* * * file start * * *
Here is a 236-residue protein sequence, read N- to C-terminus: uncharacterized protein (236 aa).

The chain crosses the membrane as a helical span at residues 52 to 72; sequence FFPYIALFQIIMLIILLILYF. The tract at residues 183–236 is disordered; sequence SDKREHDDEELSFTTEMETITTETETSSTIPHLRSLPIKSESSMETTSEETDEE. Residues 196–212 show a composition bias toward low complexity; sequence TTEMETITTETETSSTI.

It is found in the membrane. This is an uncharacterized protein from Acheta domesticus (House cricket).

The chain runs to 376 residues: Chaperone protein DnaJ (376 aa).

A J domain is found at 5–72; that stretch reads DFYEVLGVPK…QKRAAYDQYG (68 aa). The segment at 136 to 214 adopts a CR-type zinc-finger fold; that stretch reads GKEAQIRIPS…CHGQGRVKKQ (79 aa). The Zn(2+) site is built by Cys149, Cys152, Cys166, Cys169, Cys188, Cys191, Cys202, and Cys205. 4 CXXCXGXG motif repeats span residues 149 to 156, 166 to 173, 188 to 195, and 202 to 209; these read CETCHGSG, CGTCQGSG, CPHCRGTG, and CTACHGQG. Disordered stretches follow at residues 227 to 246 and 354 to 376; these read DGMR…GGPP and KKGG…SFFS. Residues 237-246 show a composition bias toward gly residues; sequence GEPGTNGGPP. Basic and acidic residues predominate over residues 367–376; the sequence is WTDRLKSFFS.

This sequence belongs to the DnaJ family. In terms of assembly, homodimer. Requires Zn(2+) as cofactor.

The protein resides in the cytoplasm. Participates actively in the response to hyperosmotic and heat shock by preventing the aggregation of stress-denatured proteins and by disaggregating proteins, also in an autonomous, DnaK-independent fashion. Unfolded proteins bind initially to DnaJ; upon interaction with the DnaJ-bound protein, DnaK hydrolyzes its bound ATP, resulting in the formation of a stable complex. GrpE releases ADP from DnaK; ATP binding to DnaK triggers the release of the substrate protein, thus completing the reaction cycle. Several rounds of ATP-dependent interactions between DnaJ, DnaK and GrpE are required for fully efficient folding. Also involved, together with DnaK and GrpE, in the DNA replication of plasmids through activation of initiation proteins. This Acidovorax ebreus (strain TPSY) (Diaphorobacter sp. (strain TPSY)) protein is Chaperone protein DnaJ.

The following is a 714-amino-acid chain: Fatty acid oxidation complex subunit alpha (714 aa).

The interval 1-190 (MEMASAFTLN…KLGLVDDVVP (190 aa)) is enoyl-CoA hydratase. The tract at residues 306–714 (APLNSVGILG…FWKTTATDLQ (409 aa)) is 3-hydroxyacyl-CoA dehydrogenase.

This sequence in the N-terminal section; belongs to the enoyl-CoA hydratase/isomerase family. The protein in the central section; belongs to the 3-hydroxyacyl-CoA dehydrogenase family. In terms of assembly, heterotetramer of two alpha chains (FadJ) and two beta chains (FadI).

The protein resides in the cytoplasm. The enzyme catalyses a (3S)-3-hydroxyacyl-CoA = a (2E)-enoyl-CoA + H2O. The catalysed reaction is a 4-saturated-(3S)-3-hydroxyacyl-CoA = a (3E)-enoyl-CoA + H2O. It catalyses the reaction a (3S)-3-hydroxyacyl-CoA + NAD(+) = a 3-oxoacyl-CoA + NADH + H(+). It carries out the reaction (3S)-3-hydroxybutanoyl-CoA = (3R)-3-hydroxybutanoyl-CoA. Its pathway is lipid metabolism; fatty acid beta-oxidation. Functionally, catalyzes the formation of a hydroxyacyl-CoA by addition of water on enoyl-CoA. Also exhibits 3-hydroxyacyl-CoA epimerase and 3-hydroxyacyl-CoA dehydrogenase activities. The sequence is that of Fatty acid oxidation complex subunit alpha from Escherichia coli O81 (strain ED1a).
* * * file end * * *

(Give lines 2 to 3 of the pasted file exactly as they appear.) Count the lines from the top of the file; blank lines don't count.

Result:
The chain crosses the membrane as a helical span at residues 52 to 72; sequence FFPYIALFQIIMLIILLILYF. The tract at residues 183–236 is disordered; sequence SDKREHDDEELSFTTEMETITTETETSSTIPHLRSLPIKSESSMETTSEETDEE. Residues 196–212 show a composition bias toward low complexity; sequence TTEMETITTETETSSTI.

It is found in the membrane. This is an uncharacterized protein from Acheta domesticus (House cricket).